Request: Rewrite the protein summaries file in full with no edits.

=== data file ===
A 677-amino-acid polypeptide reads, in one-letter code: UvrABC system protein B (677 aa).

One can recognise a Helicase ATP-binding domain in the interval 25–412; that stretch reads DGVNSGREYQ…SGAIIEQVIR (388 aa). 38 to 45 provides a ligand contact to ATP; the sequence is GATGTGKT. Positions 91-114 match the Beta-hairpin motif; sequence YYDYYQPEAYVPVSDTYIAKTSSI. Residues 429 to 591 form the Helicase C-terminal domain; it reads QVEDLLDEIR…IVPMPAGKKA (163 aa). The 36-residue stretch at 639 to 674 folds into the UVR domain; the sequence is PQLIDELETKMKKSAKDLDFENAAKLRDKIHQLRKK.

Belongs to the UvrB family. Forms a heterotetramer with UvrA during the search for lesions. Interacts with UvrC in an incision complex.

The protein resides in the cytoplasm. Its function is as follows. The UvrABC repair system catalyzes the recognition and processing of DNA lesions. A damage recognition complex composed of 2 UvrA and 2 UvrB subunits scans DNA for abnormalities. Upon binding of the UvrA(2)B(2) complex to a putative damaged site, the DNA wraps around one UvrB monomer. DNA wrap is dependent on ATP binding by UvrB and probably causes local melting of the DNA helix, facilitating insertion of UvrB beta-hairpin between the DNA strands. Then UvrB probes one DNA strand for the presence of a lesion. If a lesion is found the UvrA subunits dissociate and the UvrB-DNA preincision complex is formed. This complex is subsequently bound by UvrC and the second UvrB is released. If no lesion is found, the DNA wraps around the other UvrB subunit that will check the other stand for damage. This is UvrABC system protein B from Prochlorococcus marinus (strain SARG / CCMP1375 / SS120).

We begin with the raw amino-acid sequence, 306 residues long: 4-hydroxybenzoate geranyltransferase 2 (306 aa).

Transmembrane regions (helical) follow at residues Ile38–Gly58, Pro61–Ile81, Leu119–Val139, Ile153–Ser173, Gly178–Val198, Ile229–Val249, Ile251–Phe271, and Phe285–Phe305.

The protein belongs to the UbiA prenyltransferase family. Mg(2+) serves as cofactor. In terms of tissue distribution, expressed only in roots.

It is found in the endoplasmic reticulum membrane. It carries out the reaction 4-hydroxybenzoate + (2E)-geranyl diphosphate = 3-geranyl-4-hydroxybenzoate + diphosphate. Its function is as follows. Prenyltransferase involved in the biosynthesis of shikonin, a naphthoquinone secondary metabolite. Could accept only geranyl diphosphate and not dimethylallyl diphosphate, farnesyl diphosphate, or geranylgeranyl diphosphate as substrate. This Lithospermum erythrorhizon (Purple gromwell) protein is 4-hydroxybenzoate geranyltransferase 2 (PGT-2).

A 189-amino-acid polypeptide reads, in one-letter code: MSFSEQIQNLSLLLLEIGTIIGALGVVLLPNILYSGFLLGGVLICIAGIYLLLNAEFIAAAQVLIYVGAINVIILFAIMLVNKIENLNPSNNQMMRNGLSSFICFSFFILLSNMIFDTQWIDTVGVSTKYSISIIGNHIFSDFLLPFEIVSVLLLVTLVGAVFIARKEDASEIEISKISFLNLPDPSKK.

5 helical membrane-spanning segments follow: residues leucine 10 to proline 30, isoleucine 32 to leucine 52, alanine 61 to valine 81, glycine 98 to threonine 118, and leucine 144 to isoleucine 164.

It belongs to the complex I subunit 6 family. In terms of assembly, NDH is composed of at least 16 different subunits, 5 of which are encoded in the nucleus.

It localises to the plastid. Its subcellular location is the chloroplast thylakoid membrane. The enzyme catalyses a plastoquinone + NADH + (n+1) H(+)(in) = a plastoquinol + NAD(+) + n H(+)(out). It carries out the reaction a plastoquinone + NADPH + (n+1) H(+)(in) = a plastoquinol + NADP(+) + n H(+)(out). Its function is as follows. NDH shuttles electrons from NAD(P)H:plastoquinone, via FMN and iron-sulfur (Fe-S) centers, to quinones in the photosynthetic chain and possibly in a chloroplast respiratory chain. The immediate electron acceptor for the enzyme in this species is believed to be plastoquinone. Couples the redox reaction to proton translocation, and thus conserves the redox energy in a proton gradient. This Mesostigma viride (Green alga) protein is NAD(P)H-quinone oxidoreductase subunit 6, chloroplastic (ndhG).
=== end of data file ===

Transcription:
A 677-amino-acid polypeptide reads, in one-letter code: UvrABC system protein B (677 aa).

One can recognise a Helicase ATP-binding domain in the interval 25–412; that stretch reads DGVNSGREYQ…SGAIIEQVIR (388 aa). 38 to 45 provides a ligand contact to ATP; the sequence is GATGTGKT. Positions 91-114 match the Beta-hairpin motif; sequence YYDYYQPEAYVPVSDTYIAKTSSI. Residues 429 to 591 form the Helicase C-terminal domain; it reads QVEDLLDEIR…IVPMPAGKKA (163 aa). The 36-residue stretch at 639 to 674 folds into the UVR domain; the sequence is PQLIDELETKMKKSAKDLDFENAAKLRDKIHQLRKK.

Belongs to the UvrB family. Forms a heterotetramer with UvrA during the search for lesions. Interacts with UvrC in an incision complex.

The protein resides in the cytoplasm. Its function is as follows. The UvrABC repair system catalyzes the recognition and processing of DNA lesions. A damage recognition complex composed of 2 UvrA and 2 UvrB subunits scans DNA for abnormalities. Upon binding of the UvrA(2)B(2) complex to a putative damaged site, the DNA wraps around one UvrB monomer. DNA wrap is dependent on ATP binding by UvrB and probably causes local melting of the DNA helix, facilitating insertion of UvrB beta-hairpin between the DNA strands. Then UvrB probes one DNA strand for the presence of a lesion. If a lesion is found the UvrA subunits dissociate and the UvrB-DNA preincision complex is formed. This complex is subsequently bound by UvrC and the second UvrB is released. If no lesion is found, the DNA wraps around the other UvrB subunit that will check the other stand for damage. This is UvrABC system protein B from Prochlorococcus marinus (strain SARG / CCMP1375 / SS120).

We begin with the raw amino-acid sequence, 306 residues long: 4-hydroxybenzoate geranyltransferase 2 (306 aa).

Transmembrane regions (helical) follow at residues Ile38–Gly58, Pro61–Ile81, Leu119–Val139, Ile153–Ser173, Gly178–Val198, Ile229–Val249, Ile251–Phe271, and Phe285–Phe305.

The protein belongs to the UbiA prenyltransferase family. Mg(2+) serves as cofactor. In terms of tissue distribution, expressed only in roots.

It is found in the endoplasmic reticulum membrane. It carries out the reaction 4-hydroxybenzoate + (2E)-geranyl diphosphate = 3-geranyl-4-hydroxybenzoate + diphosphate. Its function is as follows. Prenyltransferase involved in the biosynthesis of shikonin, a naphthoquinone secondary metabolite. Could accept only geranyl diphosphate and not dimethylallyl diphosphate, farnesyl diphosphate, or geranylgeranyl diphosphate as substrate. This Lithospermum erythrorhizon (Purple gromwell) protein is 4-hydroxybenzoate geranyltransferase 2 (PGT-2).

A 189-amino-acid polypeptide reads, in one-letter code: MSFSEQIQNLSLLLLEIGTIIGALGVVLLPNILYSGFLLGGVLICIAGIYLLLNAEFIAAAQVLIYVGAINVIILFAIMLVNKIENLNPSNNQMMRNGLSSFICFSFFILLSNMIFDTQWIDTVGVSTKYSISIIGNHIFSDFLLPFEIVSVLLLVTLVGAVFIARKEDASEIEISKISFLNLPDPSKK.

5 helical membrane-spanning segments follow: residues leucine 10 to proline 30, isoleucine 32 to leucine 52, alanine 61 to valine 81, glycine 98 to threonine 118, and leucine 144 to isoleucine 164.

It belongs to the complex I subunit 6 family. In terms of assembly, NDH is composed of at least 16 different subunits, 5 of which are encoded in the nucleus.

It localises to the plastid. Its subcellular location is the chloroplast thylakoid membrane. The enzyme catalyses a plastoquinone + NADH + (n+1) H(+)(in) = a plastoquinol + NAD(+) + n H(+)(out). It carries out the reaction a plastoquinone + NADPH + (n+1) H(+)(in) = a plastoquinol + NADP(+) + n H(+)(out). Its function is as follows. NDH shuttles electrons from NAD(P)H:plastoquinone, via FMN and iron-sulfur (Fe-S) centers, to quinones in the photosynthetic chain and possibly in a chloroplast respiratory chain. The immediate electron acceptor for the enzyme in this species is believed to be plastoquinone. Couples the redox reaction to proton translocation, and thus conserves the redox energy in a proton gradient. This Mesostigma viride (Green alga) protein is NAD(P)H-quinone oxidoreductase subunit 6, chloroplastic (ndhG).